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New Markets Opening Up to the “Refugees” Commodity

In Europe, no voice rises up above that of empathy and welcome for Ukrainian refugees. The continent opened its doors wide for Ukrainians and provided urgent funding in the first weeks of the crisis, with the number of refugees leaving Ukraine exceeding 4 million people. 

For European countries that did not experience waves of displacement and asylum prior to the Ukraine crisis, it went so peacefully but for countries that formerly received Arab and African refugees, unexpected problems arose, particularly with the visible discrimination between mechanisms and the reception of Ukrainians and the treatment of former refugees. Positions and scenarios of dealing with refugees diverged significantly in different countries, with each country having its own case depending on its particular dynamics, timidly observing the legal and international standards pertaining to the rights and refugee status in the hosting country. On many issues, Britain always has leverage over European Union countries when it comes to policies and engagement with these issues and it, indeed, makes sure to have a head start in this respect. 

While the world was preoccupied with the developments of the Russo-Ukrainian war, Britain introduced a provocative expedient on the refugee issue. In mid-April, a surprise announcement was made of a pact signed between Britain and Rwanda to relocate illegal immigrants (which the agreement identifies them as single men seeking settling in Britain) to facilities designated for refugees in Rwanda until their asylum applications are decided upon. But the pact goes far than that. Leaked particulars of the agreement indicate that both Britain and Rwanda should encourage the refugees relocated to stay in Rwanda for another five years after the approval of their papers and the legalization of their status as immigrants.

The pact was signed by British Home Secretary Priti Patel and Rwandan Minister of Foreign Affairs and International Cooperation Vincent Biruta during Patel’s visit to Kigali. Under the agreement, Britain initially paid Rwanda $156 million for a five-year pilot scheme and pledged to provide additional funding to be allocated to every immigrant Rwanda resettles. Despite attempts to wrap this unprecedented agreement up in secrecy, it provoked the anger and resentment of all organizations supporting refugees worldwide and, naturally, it gave rise to logical comparison between it and other resolutions approved by the same ministry in March, allowing for hosting Ukrainian refugees fleeing the war for an initial period of 12 months.    

Britain justifies this shocking step by the increasing number of immigrants who crossed the English Channel from France in small boats this year, amounting to 4,500 people (i.e. four times the number of trans-migrants during the same last year) and the death of dozens of them off the northern French coast due to the overcrowded boats and their lack of safety standards.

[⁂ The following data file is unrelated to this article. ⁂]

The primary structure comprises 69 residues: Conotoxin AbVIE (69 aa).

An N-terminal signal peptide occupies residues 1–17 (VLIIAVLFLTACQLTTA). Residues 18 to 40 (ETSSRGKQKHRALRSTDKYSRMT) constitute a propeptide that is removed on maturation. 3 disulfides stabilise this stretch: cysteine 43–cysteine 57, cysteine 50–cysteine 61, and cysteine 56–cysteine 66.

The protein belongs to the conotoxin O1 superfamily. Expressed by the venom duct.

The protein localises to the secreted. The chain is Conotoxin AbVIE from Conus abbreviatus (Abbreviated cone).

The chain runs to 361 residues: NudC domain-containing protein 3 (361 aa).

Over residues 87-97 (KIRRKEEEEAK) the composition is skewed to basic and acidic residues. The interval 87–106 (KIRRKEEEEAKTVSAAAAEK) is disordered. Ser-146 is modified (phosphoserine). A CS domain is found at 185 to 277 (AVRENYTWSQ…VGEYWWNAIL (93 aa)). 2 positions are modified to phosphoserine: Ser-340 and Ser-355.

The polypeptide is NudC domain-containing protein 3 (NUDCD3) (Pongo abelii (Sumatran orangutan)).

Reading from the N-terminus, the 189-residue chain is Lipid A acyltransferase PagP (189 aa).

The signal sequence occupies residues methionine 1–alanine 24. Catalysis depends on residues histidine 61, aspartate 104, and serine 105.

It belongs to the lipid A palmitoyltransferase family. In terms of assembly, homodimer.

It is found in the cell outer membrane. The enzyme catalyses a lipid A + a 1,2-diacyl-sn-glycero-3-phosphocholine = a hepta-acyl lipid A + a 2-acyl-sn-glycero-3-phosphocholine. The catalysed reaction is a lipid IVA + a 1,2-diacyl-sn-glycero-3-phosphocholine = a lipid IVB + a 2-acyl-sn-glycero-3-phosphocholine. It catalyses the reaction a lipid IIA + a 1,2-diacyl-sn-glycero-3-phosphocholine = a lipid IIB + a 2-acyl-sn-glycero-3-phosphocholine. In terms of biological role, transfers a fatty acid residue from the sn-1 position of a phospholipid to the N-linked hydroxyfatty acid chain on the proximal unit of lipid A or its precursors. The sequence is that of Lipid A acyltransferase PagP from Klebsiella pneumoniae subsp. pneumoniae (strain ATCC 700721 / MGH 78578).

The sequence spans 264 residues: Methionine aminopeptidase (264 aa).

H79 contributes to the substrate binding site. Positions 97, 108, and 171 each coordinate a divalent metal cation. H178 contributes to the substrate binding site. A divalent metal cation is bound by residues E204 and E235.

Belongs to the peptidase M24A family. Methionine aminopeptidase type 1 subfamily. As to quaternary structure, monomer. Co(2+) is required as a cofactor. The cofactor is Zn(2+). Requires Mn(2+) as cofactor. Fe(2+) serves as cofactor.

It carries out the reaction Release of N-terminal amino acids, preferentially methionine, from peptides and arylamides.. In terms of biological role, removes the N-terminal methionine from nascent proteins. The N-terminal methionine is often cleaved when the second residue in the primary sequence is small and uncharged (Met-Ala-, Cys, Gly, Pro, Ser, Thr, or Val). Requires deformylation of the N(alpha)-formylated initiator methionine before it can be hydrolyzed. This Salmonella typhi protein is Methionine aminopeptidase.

The British interior was also frowned upon by the pact, seeing it not straying too far from the old practices of shipping toxic waste from developed countries to landfills in the developing countries while claiming to pay appropriate development fees for these countries for this service. 

Today, through this pact, the British government pledges to prevent asylum-seekers from choosing Britain as a destination. On the other side, there emerged a group of people who promote the idea that Rwanda is in need of this developmental financial support, with it hosting nearly 130,000 refugees on its soil and having a robust system for receiving refugees in camps and transit centers. If the UK-Rwanda scheme goes well, Rwanda’s international classification as an effective partner in governance of migration and asylum management will rise. 

Months after the signing of the agreement and putting it in place, it became clear that the first immigrant group to be deported will be a group of Syrians. Since its announcement, the scheme sparked ongoing legal and human rights uproar. The British Parliament knew that the first group of asylum-seekers to be relocated to Rwanda are single Syrians (15 people) who arrived in Britain without their families. 

According to what the Parliament has been notified of, after the transfer of those asylum-seekers to Rwanda, their asylum applications will be decided upon and they can obtain the right to settle in Rwanda, with Britain affording the necessary funding to pull this off. The news left the Syrians in deep frustration and they approached several human rights organizations concerned with refugee issues. They maintain that the British government is pushing them to implement its plan with Rwanda and that about 100 people, not 15 as was rumored, will be deported.

The organizations that addressed that issue announced that they would resort to the Supreme Court, after the British government closed all dialogue doors. Yet the whole thing seems to go beyond such limited judicial steps. As the issue picked up momentum in Britain, the European Union through the European Border and Coast Guard Agency (Frontex) entered into discussions with the Niger government to establish border areas on its territory. With support from the International Organization for Migration, the EU’s plan aims at keeping undocumented migrants in these border areas until their cases are processed, which leaves the world facing a three-dimensional human violation that stands out in stark contrast to the black markets that are being developed silently and assiduously.

This article was originally published in Al-Ahram newspaper on 11 June 2022.

Khaled Okasha
General Manager

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